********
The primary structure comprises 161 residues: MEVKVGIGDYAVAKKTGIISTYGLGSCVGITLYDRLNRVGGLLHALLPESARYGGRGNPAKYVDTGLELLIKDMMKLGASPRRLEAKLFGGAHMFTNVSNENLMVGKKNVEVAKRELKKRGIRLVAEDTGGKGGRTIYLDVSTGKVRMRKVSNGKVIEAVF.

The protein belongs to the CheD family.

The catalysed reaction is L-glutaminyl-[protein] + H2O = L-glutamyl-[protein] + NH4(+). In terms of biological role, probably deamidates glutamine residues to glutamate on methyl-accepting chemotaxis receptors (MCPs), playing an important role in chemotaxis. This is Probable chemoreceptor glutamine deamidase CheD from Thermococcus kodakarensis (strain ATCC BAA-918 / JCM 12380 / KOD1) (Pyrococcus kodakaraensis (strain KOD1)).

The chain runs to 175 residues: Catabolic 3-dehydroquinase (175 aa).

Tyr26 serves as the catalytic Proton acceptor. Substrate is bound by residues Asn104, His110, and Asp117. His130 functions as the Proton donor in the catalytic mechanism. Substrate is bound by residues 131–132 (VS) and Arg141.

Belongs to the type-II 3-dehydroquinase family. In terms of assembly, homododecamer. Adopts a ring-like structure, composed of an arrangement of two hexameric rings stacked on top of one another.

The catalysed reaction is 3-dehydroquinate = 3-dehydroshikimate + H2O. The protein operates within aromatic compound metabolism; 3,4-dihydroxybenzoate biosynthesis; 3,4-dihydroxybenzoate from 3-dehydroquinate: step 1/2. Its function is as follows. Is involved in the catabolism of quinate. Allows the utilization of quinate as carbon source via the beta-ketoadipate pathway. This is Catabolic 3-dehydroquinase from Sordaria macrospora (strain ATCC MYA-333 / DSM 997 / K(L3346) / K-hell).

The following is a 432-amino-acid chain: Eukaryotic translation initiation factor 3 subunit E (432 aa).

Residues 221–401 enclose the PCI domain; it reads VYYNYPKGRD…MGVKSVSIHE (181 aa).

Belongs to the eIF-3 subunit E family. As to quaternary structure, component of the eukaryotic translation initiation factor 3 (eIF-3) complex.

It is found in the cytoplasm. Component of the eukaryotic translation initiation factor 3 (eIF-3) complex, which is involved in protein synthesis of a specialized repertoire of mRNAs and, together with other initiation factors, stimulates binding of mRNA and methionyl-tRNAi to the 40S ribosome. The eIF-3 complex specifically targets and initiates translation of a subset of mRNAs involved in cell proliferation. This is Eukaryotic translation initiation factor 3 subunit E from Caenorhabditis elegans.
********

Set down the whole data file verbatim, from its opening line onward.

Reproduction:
The primary structure comprises 161 residues: MEVKVGIGDYAVAKKTGIISTYGLGSCVGITLYDRLNRVGGLLHALLPESARYGGRGNPAKYVDTGLELLIKDMMKLGASPRRLEAKLFGGAHMFTNVSNENLMVGKKNVEVAKRELKKRGIRLVAEDTGGKGGRTIYLDVSTGKVRMRKVSNGKVIEAVF.

The protein belongs to the CheD family.

The catalysed reaction is L-glutaminyl-[protein] + H2O = L-glutamyl-[protein] + NH4(+). In terms of biological role, probably deamidates glutamine residues to glutamate on methyl-accepting chemotaxis receptors (MCPs), playing an important role in chemotaxis. This is Probable chemoreceptor glutamine deamidase CheD from Thermococcus kodakarensis (strain ATCC BAA-918 / JCM 12380 / KOD1) (Pyrococcus kodakaraensis (strain KOD1)).

The chain runs to 175 residues: Catabolic 3-dehydroquinase (175 aa).

Tyr26 serves as the catalytic Proton acceptor. Substrate is bound by residues Asn104, His110, and Asp117. His130 functions as the Proton donor in the catalytic mechanism. Substrate is bound by residues 131–132 (VS) and Arg141.

Belongs to the type-II 3-dehydroquinase family. In terms of assembly, homododecamer. Adopts a ring-like structure, composed of an arrangement of two hexameric rings stacked on top of one another.

The catalysed reaction is 3-dehydroquinate = 3-dehydroshikimate + H2O. The protein operates within aromatic compound metabolism; 3,4-dihydroxybenzoate biosynthesis; 3,4-dihydroxybenzoate from 3-dehydroquinate: step 1/2. Its function is as follows. Is involved in the catabolism of quinate. Allows the utilization of quinate as carbon source via the beta-ketoadipate pathway. This is Catabolic 3-dehydroquinase from Sordaria macrospora (strain ATCC MYA-333 / DSM 997 / K(L3346) / K-hell).

The following is a 432-amino-acid chain: Eukaryotic translation initiation factor 3 subunit E (432 aa).

Residues 221–401 enclose the PCI domain; it reads VYYNYPKGRD…MGVKSVSIHE (181 aa).

Belongs to the eIF-3 subunit E family. As to quaternary structure, component of the eukaryotic translation initiation factor 3 (eIF-3) complex.

It is found in the cytoplasm. Component of the eukaryotic translation initiation factor 3 (eIF-3) complex, which is involved in protein synthesis of a specialized repertoire of mRNAs and, together with other initiation factors, stimulates binding of mRNA and methionyl-tRNAi to the 40S ribosome. The eIF-3 complex specifically targets and initiates translation of a subset of mRNAs involved in cell proliferation. This is Eukaryotic translation initiation factor 3 subunit E from Caenorhabditis elegans.